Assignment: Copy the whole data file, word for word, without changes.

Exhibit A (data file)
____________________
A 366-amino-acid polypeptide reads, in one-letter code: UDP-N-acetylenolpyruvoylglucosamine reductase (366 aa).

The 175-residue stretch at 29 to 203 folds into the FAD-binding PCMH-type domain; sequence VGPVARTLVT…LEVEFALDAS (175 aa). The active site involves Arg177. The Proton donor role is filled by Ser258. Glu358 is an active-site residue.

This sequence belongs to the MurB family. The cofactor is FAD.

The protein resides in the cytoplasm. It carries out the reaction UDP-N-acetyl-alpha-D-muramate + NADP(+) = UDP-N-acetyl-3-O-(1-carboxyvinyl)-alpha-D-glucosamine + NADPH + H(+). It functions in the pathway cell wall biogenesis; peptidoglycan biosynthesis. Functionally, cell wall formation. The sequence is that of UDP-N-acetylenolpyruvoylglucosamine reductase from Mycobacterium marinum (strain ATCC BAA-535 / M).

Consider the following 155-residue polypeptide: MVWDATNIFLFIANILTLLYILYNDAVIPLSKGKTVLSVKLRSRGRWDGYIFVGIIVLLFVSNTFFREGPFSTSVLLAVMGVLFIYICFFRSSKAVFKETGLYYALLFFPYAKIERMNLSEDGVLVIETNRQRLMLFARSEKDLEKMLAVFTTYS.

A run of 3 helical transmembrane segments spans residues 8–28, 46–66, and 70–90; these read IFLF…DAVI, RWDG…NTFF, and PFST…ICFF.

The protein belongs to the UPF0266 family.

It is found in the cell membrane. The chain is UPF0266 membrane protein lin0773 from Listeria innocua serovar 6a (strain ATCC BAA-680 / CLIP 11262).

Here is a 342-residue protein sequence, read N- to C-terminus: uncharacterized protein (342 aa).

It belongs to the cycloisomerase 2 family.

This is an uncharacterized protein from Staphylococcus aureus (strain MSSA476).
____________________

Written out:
A 366-amino-acid polypeptide reads, in one-letter code: UDP-N-acetylenolpyruvoylglucosamine reductase (366 aa).

The 175-residue stretch at 29 to 203 folds into the FAD-binding PCMH-type domain; sequence VGPVARTLVT…LEVEFALDAS (175 aa). The active site involves Arg177. The Proton donor role is filled by Ser258. Glu358 is an active-site residue.

This sequence belongs to the MurB family. The cofactor is FAD.

The protein resides in the cytoplasm. It carries out the reaction UDP-N-acetyl-alpha-D-muramate + NADP(+) = UDP-N-acetyl-3-O-(1-carboxyvinyl)-alpha-D-glucosamine + NADPH + H(+). It functions in the pathway cell wall biogenesis; peptidoglycan biosynthesis. Functionally, cell wall formation. The sequence is that of UDP-N-acetylenolpyruvoylglucosamine reductase from Mycobacterium marinum (strain ATCC BAA-535 / M).

Consider the following 155-residue polypeptide: MVWDATNIFLFIANILTLLYILYNDAVIPLSKGKTVLSVKLRSRGRWDGYIFVGIIVLLFVSNTFFREGPFSTSVLLAVMGVLFIYICFFRSSKAVFKETGLYYALLFFPYAKIERMNLSEDGVLVIETNRQRLMLFARSEKDLEKMLAVFTTYS.

A run of 3 helical transmembrane segments spans residues 8–28, 46–66, and 70–90; these read IFLF…DAVI, RWDG…NTFF, and PFST…ICFF.

The protein belongs to the UPF0266 family.

It is found in the cell membrane. The chain is UPF0266 membrane protein lin0773 from Listeria innocua serovar 6a (strain ATCC BAA-680 / CLIP 11262).

Here is a 342-residue protein sequence, read N- to C-terminus: uncharacterized protein (342 aa).

It belongs to the cycloisomerase 2 family.

This is an uncharacterized protein from Staphylococcus aureus (strain MSSA476).